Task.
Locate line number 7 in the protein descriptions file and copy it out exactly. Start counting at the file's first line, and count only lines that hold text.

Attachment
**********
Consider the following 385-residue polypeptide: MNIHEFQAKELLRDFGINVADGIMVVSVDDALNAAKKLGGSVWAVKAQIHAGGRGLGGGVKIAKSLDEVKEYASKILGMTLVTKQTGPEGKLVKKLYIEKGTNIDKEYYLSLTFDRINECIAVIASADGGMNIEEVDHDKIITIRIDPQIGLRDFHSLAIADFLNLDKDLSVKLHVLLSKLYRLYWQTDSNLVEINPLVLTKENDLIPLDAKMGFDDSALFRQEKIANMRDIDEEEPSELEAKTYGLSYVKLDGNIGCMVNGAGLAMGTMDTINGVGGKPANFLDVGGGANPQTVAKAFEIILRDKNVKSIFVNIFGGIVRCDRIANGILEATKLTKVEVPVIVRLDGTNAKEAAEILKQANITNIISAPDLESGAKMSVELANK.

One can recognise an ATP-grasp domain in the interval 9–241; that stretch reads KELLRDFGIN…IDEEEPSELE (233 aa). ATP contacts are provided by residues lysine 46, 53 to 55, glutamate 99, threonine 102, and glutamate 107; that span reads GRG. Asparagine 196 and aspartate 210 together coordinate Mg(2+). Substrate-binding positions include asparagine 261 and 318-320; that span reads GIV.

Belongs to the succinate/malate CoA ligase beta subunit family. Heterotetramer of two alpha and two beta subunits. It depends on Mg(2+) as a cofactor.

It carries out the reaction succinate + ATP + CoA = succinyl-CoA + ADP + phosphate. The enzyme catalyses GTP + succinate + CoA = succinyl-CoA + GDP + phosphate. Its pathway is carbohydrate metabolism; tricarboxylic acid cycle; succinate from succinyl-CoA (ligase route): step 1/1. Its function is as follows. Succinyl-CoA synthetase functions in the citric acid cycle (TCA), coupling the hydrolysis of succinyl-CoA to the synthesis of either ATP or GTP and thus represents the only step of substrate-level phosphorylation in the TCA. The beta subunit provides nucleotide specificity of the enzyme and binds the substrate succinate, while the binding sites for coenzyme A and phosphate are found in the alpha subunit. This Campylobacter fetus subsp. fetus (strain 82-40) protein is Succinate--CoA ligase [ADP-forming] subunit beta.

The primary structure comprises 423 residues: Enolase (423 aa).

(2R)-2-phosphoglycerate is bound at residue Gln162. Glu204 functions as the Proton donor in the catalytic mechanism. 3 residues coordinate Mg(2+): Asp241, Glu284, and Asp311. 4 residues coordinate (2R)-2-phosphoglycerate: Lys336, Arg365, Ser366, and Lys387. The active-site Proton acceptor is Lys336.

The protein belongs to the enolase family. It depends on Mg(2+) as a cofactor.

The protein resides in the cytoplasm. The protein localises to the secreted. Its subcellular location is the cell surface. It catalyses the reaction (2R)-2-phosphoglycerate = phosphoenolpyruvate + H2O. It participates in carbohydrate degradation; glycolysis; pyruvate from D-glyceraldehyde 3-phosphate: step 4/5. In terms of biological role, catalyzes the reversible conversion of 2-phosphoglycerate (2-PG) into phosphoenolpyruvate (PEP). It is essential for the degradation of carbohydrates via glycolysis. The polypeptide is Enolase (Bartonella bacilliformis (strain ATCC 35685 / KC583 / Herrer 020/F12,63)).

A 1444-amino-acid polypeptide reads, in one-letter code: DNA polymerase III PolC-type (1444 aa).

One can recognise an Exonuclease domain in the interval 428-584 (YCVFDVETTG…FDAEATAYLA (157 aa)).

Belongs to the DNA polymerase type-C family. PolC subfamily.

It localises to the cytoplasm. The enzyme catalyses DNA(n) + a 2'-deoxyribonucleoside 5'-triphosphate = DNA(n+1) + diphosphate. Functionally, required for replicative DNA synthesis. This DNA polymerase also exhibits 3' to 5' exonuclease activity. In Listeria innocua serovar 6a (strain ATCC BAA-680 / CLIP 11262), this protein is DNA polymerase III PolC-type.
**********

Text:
The protein belongs to the enolase family. It depends on Mg(2+) as a cofactor.